Tyson Foods announced Monday it will build a $300-million poultry processing facility at an industrial park in Humboldt, Tennessee, about 85 miles northeast of Memphis. The plant is expected to provide more than 1,500 jobs and produce pre-packaged trays of fresh chicken for retail grocery stores nationwide by late 2019. Tyson said the facility will process 1.25 million birds per week, increasing overall production capacity by the same amount.
“The location is attractive to us because of the strong support we’ve received from state and local leaders, the existing industrial park and availability of labor, as well as access to feed grains produced in the region,” Doug Ramsey, Tyson's group president of poultry, said in a statement.
Tyson initially chose a site just south of Tonganoxie, Kansas, for the facility, but put those plans on hold following local opposition to the project. However, the company said it is still considering sites in Kansas for future plants.
The new facility — to include a processing plant, hatchery, feed mill and related operations — will be the fifth Tyson operation in Tennessee. The poultry company recently announced a $84-million expansion of its plant in Union City, Tennessee, which will double capacity there. Tyson is also opening a 75,000-square-foot, state-of-the-art Incubation Technology Center at its headquarters in Springdale, Arkansas, which will replace two other nearby hatcheries.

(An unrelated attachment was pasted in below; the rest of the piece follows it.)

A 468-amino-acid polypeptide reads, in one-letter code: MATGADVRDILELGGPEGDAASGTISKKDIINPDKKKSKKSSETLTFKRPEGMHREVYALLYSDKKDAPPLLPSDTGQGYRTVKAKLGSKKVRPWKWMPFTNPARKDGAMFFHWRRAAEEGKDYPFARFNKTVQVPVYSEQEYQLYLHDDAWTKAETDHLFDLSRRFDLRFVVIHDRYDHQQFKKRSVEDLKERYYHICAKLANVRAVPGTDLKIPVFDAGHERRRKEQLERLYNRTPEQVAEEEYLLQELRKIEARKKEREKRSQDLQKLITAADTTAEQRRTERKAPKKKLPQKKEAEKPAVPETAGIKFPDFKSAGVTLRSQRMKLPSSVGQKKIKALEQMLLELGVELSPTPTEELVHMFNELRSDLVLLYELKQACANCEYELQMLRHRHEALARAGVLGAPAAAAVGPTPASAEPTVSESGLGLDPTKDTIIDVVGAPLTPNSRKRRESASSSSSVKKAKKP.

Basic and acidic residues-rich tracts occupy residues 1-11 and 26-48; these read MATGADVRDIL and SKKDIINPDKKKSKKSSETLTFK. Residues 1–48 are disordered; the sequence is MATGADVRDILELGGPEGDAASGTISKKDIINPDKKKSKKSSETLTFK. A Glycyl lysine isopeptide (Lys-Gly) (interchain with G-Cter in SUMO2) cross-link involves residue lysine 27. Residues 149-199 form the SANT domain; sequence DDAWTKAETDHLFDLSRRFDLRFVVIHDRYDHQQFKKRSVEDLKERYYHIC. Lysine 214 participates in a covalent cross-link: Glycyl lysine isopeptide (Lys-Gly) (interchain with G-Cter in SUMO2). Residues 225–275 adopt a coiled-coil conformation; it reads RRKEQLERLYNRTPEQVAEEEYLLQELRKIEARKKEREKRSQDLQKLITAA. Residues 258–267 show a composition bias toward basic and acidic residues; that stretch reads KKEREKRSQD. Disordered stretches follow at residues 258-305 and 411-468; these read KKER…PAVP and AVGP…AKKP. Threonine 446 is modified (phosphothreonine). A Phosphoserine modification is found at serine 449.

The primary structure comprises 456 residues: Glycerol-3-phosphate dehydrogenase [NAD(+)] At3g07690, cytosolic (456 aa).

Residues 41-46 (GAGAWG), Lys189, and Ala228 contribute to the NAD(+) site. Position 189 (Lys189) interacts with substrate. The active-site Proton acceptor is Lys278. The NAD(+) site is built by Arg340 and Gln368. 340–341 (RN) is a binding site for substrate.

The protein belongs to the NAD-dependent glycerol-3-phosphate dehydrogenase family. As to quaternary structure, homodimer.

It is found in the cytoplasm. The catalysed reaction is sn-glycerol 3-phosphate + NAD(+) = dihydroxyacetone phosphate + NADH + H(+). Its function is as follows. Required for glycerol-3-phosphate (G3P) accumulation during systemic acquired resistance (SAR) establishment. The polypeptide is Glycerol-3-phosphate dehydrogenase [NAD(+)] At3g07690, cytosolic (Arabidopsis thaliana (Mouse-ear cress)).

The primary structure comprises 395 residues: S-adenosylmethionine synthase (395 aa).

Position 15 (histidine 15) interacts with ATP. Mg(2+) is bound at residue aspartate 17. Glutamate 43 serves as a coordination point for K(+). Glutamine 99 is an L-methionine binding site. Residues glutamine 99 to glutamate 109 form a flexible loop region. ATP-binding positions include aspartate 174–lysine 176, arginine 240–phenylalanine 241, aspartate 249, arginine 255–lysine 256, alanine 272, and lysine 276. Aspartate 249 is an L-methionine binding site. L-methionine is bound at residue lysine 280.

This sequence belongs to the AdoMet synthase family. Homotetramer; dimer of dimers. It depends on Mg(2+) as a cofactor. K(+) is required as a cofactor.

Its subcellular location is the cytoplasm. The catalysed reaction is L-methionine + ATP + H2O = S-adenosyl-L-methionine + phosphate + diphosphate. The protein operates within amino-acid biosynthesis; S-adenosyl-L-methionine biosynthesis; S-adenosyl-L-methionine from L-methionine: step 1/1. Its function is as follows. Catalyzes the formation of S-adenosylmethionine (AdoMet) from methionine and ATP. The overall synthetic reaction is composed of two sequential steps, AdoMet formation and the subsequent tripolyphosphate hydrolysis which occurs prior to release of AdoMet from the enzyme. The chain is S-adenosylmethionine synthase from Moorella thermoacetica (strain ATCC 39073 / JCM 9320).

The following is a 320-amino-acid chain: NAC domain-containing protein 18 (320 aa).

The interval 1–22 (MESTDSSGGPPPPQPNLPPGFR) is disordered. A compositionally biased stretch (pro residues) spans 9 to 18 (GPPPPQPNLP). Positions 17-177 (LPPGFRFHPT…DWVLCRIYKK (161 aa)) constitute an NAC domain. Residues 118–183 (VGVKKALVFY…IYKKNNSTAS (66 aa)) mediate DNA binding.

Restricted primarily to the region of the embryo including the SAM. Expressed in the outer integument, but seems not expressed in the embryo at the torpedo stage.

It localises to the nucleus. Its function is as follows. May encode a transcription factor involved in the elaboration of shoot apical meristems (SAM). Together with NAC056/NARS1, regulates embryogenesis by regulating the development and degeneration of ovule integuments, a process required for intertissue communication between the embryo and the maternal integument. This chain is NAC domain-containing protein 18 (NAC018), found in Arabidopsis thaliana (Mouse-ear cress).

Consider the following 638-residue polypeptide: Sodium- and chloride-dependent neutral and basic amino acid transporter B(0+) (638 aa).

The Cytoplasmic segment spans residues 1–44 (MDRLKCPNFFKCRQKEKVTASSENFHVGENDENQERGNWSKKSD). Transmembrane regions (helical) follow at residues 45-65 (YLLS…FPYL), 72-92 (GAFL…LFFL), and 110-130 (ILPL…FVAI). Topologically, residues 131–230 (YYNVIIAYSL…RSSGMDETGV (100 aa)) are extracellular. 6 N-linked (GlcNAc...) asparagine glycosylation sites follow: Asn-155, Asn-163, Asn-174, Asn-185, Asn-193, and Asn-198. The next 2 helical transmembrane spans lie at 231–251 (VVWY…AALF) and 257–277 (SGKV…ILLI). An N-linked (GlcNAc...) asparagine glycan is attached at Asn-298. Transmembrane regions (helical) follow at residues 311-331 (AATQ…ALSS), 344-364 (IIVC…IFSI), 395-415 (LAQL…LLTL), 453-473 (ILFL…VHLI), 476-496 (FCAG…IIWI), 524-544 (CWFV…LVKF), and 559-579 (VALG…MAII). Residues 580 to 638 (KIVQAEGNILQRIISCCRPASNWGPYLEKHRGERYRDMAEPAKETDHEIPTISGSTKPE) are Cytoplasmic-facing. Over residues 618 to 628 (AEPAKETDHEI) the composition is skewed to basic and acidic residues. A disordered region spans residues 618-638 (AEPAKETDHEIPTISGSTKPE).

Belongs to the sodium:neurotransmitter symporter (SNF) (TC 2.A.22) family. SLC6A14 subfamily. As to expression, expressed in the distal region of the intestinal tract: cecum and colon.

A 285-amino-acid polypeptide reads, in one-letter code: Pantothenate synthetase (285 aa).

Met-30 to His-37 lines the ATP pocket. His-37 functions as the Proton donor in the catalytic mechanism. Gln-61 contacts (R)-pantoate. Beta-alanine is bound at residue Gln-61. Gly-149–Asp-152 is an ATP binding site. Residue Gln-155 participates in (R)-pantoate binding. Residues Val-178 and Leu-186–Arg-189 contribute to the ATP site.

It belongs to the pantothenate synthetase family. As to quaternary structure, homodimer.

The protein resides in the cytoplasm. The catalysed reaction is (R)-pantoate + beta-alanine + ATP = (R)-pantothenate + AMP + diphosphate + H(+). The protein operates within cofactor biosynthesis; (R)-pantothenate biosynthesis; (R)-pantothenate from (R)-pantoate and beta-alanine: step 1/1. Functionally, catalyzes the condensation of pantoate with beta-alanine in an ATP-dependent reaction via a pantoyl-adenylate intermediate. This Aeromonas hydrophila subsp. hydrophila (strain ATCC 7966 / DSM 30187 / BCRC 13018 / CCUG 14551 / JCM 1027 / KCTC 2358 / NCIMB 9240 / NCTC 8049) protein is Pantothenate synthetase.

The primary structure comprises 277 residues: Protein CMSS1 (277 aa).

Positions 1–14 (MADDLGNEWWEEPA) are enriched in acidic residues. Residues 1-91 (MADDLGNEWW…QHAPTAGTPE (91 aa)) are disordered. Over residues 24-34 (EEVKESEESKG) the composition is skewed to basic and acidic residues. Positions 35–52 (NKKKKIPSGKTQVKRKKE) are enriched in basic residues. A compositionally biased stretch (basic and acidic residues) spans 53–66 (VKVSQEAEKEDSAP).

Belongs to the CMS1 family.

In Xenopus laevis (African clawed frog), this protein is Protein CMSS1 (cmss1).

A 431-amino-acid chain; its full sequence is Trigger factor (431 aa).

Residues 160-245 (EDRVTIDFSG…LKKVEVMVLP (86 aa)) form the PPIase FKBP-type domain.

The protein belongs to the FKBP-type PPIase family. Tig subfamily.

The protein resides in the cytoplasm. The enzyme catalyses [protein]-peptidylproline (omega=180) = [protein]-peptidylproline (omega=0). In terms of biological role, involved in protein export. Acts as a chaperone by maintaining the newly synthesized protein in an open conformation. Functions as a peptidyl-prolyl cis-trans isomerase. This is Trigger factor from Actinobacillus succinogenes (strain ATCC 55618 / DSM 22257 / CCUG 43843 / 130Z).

Tyson's announcement may end the controversy over the company's earlier plans to build a similar poultry processing plant in Tonganoxie, Kansas, which many local residents opposed. Members of the community said they felt left out of the decision, expressed concern about environmental impacts and potential pressure on land and schools, and some said there was a conflict of interest involving the city's mayor and Tyson.
Following a large anti-Tyson rally in September, the local county commission in Kansas voted to rescind a letter of intent backing a $500-million revenue bond for the project. Tyson responded by pausing its plans while searching for other locations. However, company representatives said they would still consider Kansas for future projects as demand requires. Like Tennessee, Tyson already has a relatively large footprint in Kansas, which likely factors into the company's decisions.
Unlike in Tonganoxie, Tennessee federal, state and local officials welcomed the project with open arms. On Monday, Tennessee's governor, two mayors and several other elected leaders made positive comments about the benefits expected from the project. No details have yet been released about tax breaks or other incentives that may be provided in connection with it.
The U.S. has experienced continuing consumer demand for poultry products. Per-capita chicken consumption is up. Americans eat nearly twice as much chicken — 89 pounds per year — than they do beef and pork — 54 and 50 pounds, respectively.
This demand has caused an explosion in new poultry facilities. In addition to the expansions and additions at Tyson, Foster Farms, Costco and Sanderson Farms have all recently announced new processing plants.
Tyson has seen rising sales not just in chicken products but also in its beef, pork and prepared food units. According to the company's most recent earnings report, sales in its chicken operations rose 10.6% due to increased demand, as well as volume growth from the company's AdvancePierre acquisition earlier this year. Given the continuing consumer demand for poultry products, it's likely that Tyson will continue to look around for more expansion and construction opportunities — either in Kansas or elsewhere.